the shoulder and informing me that my number was on the screen! (He also asked what I was playing, and how the hell it looks so good on a phone.) The sound and music perfectly set the mood, and change based on your situation. Headphones are essential to know where Necromorphs are coming from, as often times they will appear out of nowhere. The voice acting is also top-notch, which is extremely rare for an iOS game these days. While your character, code-named “Vandal”, has a voice mask on for the majority of the game, I was still instantly able to understand his plight, and appreciated how realistically he reacts to different situations. Adding to the audio immersion are the ground-breaking visuals. You guys have seen the screens, and seen the videos, so you know what I’m talking about. Dead Space is drop-dead gorgeous. There’s not really much else to say. On an iPhone 4, there wasn’t so much as a frame rate stutter through the entire experience. It’s pleasantly surprising to play a game that actually allows you to clearly read the various posters and signs spread throughout the levels, rather than low-textured globs of text. Obviously there’s more to it than clear text, but you should be able to clearly see that by any screenshots or video from the game. (Screenshots and video below.)
Dead Space took me about 4 hours to complete on normal, which is pretty impressive for a game that stayed interesting and fun the entire way through. Once you complete the game, you unlock the hardest difficulty. As
with the console version, this mode essentially means that ammo and money dries up quickly, and you have to be a bit more resourceful to survive. I played it for about 15 minutes… it sucks, in a good way . There is also a “+” mode that lets you restart the game with all of your gear and upgrades intact. This is great for someone who wants to complete the 40 achievements in the game, as some of them involve fully upgrading your weapons and armor, and others involve completing the game as speedily as possible. I should mention that the weapon and armor upgrades work here exactly as they worked in the original Dead Space game. You collect power nodes, or buy them from the store, and use them to increase firing rate, reload times, capacity, and other aspects of your weapons. You can also upgrade your suit to increase armor and health, which physically changes how you look.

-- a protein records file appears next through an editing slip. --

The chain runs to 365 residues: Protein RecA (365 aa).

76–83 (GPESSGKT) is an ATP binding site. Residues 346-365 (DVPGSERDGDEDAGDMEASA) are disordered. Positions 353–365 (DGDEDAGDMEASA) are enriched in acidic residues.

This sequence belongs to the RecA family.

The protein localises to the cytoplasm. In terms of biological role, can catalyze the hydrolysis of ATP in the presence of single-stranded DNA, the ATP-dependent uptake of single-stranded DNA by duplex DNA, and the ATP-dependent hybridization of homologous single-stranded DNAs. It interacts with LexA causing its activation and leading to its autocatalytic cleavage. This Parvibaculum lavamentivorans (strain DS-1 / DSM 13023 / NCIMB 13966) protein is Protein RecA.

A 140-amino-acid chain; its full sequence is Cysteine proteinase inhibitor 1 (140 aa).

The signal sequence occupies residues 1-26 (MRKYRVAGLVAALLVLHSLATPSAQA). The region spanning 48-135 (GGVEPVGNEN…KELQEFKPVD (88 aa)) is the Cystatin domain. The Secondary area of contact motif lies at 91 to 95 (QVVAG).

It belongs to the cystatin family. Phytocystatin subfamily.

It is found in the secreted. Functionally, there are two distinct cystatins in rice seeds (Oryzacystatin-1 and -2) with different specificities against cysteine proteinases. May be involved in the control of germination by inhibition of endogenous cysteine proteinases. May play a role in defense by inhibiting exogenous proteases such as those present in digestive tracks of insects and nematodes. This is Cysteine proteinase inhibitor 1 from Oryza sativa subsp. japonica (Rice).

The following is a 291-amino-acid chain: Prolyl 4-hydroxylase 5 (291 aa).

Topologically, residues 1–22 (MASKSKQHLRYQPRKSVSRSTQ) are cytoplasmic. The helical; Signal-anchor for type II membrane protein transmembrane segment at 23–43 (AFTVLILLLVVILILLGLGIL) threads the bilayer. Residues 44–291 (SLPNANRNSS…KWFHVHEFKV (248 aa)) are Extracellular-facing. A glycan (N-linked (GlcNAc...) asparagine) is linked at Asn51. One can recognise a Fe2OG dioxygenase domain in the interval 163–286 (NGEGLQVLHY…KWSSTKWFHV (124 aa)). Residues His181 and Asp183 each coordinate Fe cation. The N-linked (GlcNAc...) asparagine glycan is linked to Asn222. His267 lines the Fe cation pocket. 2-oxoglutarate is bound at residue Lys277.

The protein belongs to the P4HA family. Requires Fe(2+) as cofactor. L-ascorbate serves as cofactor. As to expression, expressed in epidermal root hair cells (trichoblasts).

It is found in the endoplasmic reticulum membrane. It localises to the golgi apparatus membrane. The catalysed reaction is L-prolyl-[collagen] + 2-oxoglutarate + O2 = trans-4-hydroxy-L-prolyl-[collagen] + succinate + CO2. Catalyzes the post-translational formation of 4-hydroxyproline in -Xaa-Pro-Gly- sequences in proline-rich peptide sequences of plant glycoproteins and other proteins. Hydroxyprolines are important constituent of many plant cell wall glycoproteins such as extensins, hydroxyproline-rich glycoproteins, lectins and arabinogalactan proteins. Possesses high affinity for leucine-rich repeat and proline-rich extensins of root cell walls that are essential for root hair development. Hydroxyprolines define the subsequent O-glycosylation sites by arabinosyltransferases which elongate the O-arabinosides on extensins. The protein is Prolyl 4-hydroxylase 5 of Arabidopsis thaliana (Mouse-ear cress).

Speaking of upgrades, EA added an interesting feature to Dead Space: paid upgrades for the game and your suit. These can be purchased from the main menu or in-game stores via the DLC section. Essentially, via real-world money, you can buy items that have effects such as finding more cash on dead enemies, or decreasing the amount of damage you take during any playthrough. You can also buy Power Node packs that allow you to upgrade your weapons in the game more quickly. While I would strongly recommend you play through the game once without purchasing any add-ons, they are a welcome addition to someone who wants to complete the game faster, or for the player who is having trouble getting past certain chapters. The prices range from $.99 to $4.99, but you don’t need to spend a cent to enjoy this game.
Dead Space is the best action game I’ve ever played on an iOS device. It’s the first time I’ve felt like a mobile version of a game has had as much developer love put into it as it’s console counterpart. We’ve seen decent ports, and good mobile counterparts to console games, but never a game that looks and feels this close to the original. But, that’s really the amazing thing: this isn’t the original game. IronMonkey Studios introduces several new story and gameplay elements that weren’t experienced in the original game… some of them shocking, while others are simply bizarre. This isn’t a cash grab or a cheap port, this is a brand new Dead Space experience. I would go so far to say that if you own an iOS device, and planned on playing Dead Space 2 at launch, hold off and play this first! Aside from the engrossing pre-sequel story and intense (and scary!) gameplay, by registering your iOS game with your EA account, you’ll unlock a special gift in Dead Space 2 when you load it up. As of writing this, I don’t know what the “gift” is, but at this point it’s just the cherry on top of a deliciously satisfying serving of Dead Space goodness.
Dead Space – $6.99
Dead Space (iPad) – $9.99
|iPad addendum: Nigel Wood
If you own both an iPhone and iPad, as I’m sure all of you iPad owners do, then if you have to make a choice of which Dead Space to pick up, I would recommend picking up the iPad version. Don’t get me wrong, the iPhone version is outstanding, but for me, the iPad version takes the crown. The added real-estate afforded to the game makes not only the controls more enjoyable, but also the experience overall just feels that more engaging. The atmosphere, the scale of the Sprawl and the wee beasties themselves, have more impact on the big screen… at times you would be forgiven for thinking that your are playing on a console… it looks that good!
The game gripped me from the opening long shot, to the final credits. I especially loved the Metroid Prime-like final boss, and the twist at the end. Now to play it in + mode all over again. Check out the video of the iPad version in all its glory, below.